I, Philip: Conversing Robot Could Be Step Closer to Living Androids, Developer Says
Developer David Hanson believes humans and robots can co-exist.
Dec. 30, 2011— -- An interview with a robot starts kind of like a bad date. There's strange small talk, some awkward pauses, then, if you're lucky, you hit on a topic of conversation that gets the chemistry flowing.
For Philip, that topic is himself.
Built by Hanson Robotics, Philip K. Dick Andriod is a state-of-the-art robot with a large vocabulary, complex facial expressions, a sense of humor and something of an ego.
"Being a robot at this time in history is really exciting because my technology is changing, advancing, so fast that it just seems like a world of possibilities," Philip said. "A great adventure waiting to happen."
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He is, well, surprisingly human, not just in mechanics, but also in appearance. Philip comes complete with hair, teeth and wrinkles. He can cock an eyebrow, smirk and respond to questions. It's one of the most advanced cognitive artificial intelligent projects in the world -- and Philip knows it.
"Artificial intelligence is really advanced science and technology that lets computers like me think like people do," Philip explained. "It's what gives me life, what brings me to life."
Brings him to life? We're used to robots building cars, vacuuming our floors, performing operations, even winning Jeopardy -- but they're not really alive, are they?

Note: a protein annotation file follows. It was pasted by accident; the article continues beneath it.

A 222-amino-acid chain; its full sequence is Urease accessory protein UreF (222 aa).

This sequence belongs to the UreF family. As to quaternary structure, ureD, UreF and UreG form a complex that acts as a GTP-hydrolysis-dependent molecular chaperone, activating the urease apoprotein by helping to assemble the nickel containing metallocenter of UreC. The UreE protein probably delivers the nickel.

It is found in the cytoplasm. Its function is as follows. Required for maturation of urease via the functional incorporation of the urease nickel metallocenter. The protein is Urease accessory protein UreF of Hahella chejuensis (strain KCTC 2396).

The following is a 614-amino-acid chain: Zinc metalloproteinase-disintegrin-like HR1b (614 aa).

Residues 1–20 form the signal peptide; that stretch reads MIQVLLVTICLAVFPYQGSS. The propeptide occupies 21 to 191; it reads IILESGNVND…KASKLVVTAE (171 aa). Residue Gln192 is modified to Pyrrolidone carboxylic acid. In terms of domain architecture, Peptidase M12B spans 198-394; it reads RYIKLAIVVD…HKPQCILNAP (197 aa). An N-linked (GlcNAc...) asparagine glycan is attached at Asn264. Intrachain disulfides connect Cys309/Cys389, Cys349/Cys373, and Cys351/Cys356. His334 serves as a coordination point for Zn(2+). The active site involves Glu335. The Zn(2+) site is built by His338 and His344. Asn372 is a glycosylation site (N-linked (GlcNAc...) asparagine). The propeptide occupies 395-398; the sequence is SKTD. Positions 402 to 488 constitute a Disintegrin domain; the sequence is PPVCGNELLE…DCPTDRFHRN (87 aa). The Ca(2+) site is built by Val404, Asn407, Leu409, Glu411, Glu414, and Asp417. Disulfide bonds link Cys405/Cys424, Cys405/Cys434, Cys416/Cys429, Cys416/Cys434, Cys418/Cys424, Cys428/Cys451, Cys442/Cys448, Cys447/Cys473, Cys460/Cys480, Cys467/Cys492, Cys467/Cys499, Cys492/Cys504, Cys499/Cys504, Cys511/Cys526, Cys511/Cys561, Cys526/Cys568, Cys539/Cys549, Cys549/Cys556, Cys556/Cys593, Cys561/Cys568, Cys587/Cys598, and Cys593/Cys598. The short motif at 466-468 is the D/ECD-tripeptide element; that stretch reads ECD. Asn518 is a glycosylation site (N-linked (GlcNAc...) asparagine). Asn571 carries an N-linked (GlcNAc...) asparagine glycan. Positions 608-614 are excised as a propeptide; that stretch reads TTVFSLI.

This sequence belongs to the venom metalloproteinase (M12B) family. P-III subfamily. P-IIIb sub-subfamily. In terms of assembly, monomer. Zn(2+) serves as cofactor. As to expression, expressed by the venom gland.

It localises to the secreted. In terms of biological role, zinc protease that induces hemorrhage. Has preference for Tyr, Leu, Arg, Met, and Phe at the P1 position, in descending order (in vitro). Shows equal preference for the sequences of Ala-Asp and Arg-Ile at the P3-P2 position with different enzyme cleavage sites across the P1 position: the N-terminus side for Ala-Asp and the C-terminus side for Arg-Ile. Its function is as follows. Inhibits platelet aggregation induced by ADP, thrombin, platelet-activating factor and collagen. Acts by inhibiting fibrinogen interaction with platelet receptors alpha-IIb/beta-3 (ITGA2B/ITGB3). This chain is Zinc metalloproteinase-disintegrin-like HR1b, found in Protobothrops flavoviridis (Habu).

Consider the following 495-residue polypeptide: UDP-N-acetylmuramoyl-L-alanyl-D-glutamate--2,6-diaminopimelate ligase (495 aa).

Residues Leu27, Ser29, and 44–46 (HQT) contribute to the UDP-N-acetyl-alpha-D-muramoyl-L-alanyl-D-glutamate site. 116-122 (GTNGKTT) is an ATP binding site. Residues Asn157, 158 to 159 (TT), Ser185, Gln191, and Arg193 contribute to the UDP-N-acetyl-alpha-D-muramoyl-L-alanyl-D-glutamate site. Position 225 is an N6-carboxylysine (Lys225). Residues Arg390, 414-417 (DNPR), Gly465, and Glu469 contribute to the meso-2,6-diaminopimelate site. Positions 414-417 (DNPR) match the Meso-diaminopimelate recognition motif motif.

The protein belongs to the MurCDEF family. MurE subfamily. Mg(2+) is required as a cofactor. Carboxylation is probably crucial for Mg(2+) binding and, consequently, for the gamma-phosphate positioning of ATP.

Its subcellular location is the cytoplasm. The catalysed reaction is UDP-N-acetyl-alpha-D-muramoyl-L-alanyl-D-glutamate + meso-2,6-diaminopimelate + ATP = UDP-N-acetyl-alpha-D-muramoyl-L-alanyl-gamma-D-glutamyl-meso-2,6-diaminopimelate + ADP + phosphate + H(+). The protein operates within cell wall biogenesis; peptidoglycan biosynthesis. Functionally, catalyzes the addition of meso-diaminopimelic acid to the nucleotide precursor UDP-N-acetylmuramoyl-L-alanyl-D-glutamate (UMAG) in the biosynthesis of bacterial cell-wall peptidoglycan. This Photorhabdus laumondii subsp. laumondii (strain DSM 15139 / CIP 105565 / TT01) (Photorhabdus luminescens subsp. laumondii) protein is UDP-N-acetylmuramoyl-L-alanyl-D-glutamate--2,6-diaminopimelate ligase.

David Hanson of Hanson Robotics, Philip's creator, for lack of a better term, believes we are a lot closer to living robots than we may realize.
"Robots will someday, or maybe, wake up," Hanson said. "They may be really smart. They may be as creative, smart and capable as human beings, and fully conscious, and self discerning with free will. It might happen within 15 or 20 years."
Hanson got his start bringing fictional characters to life for Disney Imagineering, but robotics has fascinated him since childhood.
"I have been motivated by this idea since I was a kid that if we invented machines that were created in the way that people are, were aware, have free will, inventive machines, machines that would be geniuses, potentially, they could reinvent themselves," he said. "They're not just applying it to other things, they could actually redesign themselves."
For Hanson, that meant developing a robot that used the same words, expressions and movements that humans do to communicate with each other. He outfitted Philip with human-like, robot flesh called flubber --designed to allow his robot face to show all the emotions a human face would. Combining those features with the latest in A.I. technology produced Philip, named for the science fiction author Philip K. Dick, who died in 1982.
To Philip, Hanson is God.
"David made my body. He's an excellent artist and amazing inventor," the robot said. "I think he is God, better ask him to be sure though."
But Philip is not perfect, far from it. Conversations with the robot include many confusing exchanges, but there were some enlightening comments too.
When asked where he comes from, Philip said, "Oh, the first prototypes of me were pretty strange. Nothing like what I look now. My face would do strange things and I'd have this wide-eyed amazement look."